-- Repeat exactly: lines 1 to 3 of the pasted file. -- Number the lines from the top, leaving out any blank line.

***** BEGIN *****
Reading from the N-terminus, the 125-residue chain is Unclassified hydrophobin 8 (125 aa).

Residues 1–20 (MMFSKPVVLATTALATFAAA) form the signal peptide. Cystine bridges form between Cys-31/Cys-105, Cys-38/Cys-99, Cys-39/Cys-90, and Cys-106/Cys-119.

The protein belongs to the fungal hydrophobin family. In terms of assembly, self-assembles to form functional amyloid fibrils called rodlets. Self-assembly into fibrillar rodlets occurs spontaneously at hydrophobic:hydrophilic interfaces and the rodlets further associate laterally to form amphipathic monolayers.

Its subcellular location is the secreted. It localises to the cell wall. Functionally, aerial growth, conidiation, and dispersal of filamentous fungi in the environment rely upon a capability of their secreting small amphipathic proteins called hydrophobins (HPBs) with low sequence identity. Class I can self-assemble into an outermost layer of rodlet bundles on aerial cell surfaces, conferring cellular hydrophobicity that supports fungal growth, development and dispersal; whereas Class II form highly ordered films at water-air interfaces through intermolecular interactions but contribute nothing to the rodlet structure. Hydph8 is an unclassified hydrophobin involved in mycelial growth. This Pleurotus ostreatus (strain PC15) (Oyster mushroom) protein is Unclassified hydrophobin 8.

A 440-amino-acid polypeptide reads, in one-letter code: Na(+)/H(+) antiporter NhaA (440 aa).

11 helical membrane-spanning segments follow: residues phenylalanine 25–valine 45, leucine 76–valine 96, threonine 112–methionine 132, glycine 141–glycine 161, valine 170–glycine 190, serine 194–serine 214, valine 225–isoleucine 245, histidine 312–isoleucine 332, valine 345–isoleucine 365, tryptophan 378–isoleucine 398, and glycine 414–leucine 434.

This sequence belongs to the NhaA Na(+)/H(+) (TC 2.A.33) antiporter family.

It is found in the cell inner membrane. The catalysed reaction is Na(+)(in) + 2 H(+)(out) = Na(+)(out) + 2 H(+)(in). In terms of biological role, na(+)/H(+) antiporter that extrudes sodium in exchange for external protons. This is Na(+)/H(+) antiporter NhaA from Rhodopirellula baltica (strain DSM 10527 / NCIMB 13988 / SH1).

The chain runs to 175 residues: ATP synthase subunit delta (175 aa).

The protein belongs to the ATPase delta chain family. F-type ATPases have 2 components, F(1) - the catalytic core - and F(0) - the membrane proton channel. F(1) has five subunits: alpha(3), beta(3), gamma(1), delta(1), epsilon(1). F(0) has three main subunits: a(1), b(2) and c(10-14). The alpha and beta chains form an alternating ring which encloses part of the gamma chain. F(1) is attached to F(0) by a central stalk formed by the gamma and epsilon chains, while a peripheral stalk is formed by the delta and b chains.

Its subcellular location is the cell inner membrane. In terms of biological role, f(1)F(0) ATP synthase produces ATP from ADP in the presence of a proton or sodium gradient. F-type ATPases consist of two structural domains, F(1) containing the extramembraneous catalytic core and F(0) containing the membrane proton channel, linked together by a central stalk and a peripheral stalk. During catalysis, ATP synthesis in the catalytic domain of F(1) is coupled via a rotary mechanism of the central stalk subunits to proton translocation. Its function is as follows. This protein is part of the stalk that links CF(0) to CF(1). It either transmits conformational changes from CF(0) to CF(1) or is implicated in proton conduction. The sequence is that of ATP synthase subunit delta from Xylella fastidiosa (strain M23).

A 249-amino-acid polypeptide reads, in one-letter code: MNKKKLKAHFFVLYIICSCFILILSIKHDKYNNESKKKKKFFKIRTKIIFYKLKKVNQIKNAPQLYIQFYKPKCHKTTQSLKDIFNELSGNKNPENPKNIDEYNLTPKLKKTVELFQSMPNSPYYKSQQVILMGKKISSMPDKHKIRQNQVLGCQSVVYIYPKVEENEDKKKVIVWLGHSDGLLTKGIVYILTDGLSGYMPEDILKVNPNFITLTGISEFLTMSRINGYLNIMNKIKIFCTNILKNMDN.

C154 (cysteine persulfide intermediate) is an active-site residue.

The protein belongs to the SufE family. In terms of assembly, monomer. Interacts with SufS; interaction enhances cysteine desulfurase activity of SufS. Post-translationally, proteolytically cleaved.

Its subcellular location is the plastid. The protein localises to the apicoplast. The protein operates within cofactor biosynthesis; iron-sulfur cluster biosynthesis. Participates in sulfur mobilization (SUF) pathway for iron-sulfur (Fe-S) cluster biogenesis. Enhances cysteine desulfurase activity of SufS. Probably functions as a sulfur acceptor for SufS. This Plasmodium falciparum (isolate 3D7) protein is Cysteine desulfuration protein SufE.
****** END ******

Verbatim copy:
Reading from the N-terminus, the 125-residue chain is Unclassified hydrophobin 8 (125 aa).

Residues 1–20 (MMFSKPVVLATTALATFAAA) form the signal peptide. Cystine bridges form between Cys-31/Cys-105, Cys-38/Cys-99, Cys-39/Cys-90, and Cys-106/Cys-119.

The protein belongs to the fungal hydrophobin family. In terms of assembly, self-assembles to form functional amyloid fibrils called rodlets. Self-assembly into fibrillar rodlets occurs spontaneously at hydrophobic:hydrophilic interfaces and the rodlets further associate laterally to form amphipathic monolayers.